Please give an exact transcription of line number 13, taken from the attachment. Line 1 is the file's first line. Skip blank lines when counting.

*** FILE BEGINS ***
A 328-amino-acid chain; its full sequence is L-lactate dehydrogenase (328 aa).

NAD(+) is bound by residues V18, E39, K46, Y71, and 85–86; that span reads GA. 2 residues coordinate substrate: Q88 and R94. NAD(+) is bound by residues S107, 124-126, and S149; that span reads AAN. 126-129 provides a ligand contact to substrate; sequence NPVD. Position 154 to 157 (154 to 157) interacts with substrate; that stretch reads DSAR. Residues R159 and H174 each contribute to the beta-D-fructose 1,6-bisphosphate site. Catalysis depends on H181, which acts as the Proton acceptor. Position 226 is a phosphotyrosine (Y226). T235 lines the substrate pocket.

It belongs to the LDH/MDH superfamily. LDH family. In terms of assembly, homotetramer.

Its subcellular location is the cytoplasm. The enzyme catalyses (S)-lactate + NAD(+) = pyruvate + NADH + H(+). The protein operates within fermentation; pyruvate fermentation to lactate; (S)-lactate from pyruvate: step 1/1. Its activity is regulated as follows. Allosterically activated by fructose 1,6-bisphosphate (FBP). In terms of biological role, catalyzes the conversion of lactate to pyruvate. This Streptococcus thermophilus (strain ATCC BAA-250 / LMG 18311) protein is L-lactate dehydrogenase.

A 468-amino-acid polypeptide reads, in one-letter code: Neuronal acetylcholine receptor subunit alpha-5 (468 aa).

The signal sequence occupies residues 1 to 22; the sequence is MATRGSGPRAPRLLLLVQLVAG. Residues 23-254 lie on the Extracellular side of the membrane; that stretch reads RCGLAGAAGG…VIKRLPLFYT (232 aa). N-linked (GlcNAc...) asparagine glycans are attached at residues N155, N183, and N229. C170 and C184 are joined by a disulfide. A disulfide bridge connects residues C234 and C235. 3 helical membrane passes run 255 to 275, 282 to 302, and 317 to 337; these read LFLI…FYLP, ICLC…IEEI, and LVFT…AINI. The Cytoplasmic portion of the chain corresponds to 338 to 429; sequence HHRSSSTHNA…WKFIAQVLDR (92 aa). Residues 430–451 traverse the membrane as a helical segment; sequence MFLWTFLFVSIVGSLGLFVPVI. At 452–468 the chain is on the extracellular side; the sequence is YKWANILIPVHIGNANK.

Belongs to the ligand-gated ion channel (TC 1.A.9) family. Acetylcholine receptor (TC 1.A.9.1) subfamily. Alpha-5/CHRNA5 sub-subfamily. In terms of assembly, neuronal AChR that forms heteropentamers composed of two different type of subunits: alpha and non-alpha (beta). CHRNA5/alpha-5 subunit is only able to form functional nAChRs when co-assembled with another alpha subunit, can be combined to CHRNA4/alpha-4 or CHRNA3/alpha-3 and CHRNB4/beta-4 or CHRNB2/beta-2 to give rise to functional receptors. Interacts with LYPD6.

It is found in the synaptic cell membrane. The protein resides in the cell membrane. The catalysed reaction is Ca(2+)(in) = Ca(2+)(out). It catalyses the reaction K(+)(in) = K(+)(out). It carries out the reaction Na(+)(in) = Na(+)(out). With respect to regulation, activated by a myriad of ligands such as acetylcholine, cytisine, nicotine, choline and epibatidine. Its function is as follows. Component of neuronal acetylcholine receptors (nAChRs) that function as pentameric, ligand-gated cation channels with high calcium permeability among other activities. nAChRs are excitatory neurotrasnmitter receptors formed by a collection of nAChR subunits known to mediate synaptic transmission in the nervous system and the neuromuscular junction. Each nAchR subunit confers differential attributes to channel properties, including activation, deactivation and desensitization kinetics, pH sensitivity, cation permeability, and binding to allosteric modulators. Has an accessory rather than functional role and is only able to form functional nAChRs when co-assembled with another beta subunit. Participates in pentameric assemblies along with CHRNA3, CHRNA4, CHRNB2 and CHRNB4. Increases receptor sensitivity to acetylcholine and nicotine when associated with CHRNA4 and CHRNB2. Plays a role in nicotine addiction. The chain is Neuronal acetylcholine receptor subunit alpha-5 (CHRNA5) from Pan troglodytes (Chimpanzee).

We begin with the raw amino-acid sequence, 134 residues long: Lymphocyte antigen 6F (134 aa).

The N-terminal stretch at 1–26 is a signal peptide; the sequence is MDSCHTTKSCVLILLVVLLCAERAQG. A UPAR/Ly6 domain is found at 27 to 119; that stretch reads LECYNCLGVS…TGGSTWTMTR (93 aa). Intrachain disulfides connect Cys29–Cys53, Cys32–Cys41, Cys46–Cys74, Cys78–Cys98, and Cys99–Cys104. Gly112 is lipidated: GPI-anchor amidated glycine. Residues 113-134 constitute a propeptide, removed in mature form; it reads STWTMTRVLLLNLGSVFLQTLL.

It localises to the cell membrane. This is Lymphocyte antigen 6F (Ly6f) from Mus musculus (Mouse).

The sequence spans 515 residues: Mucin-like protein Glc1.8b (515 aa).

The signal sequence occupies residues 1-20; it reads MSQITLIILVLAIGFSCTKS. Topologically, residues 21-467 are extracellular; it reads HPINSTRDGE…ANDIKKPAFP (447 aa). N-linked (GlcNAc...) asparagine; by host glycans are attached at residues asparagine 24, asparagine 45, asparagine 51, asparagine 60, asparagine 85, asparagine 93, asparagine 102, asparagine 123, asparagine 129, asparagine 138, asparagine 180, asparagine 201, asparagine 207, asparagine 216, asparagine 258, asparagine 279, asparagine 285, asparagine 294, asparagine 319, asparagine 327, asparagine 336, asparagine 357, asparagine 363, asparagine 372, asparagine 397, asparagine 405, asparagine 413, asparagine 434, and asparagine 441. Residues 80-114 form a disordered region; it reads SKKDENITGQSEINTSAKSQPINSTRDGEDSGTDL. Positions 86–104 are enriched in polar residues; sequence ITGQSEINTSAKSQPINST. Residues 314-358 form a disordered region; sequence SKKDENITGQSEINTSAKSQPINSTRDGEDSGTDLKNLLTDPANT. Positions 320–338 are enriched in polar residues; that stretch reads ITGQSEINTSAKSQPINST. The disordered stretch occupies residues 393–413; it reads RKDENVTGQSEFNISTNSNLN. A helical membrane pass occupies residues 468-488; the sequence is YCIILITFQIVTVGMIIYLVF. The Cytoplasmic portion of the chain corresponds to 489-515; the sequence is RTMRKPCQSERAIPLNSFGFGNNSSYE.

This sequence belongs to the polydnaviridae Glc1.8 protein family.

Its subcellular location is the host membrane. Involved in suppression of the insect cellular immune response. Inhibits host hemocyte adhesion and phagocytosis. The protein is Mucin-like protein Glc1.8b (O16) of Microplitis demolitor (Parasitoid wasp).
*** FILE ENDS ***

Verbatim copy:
The signal sequence occupies residues 1-20; it reads MSQITLIILVLAIGFSCTKS. Topologically, residues 21-467 are extracellular; it reads HPINSTRDGE…ANDIKKPAFP (447 aa). N-linked (GlcNAc...) asparagine; by host glycans are attached at residues asparagine 24, asparagine 45, asparagine 51, asparagine 60, asparagine 85, asparagine 93, asparagine 102, asparagine 123, asparagine 129, asparagine 138, asparagine 180, asparagine 201, asparagine 207, asparagine 216, asparagine 258, asparagine 279, asparagine 285, asparagine 294, asparagine 319, asparagine 327, asparagine 336, asparagine 357, asparagine 363, asparagine 372, asparagine 397, asparagine 405, asparagine 413, asparagine 434, and asparagine 441. Residues 80-114 form a disordered region; it reads SKKDENITGQSEINTSAKSQPINSTRDGEDSGTDL. Positions 86–104 are enriched in polar residues; sequence ITGQSEINTSAKSQPINST. Residues 314-358 form a disordered region; sequence SKKDENITGQSEINTSAKSQPINSTRDGEDSGTDLKNLLTDPANT. Positions 320–338 are enriched in polar residues; that stretch reads ITGQSEINTSAKSQPINST. The disordered stretch occupies residues 393–413; it reads RKDENVTGQSEFNISTNSNLN. A helical membrane pass occupies residues 468-488; the sequence is YCIILITFQIVTVGMIIYLVF. The Cytoplasmic portion of the chain corresponds to 489-515; the sequence is RTMRKPCQSERAIPLNSFGFGNNSSYE.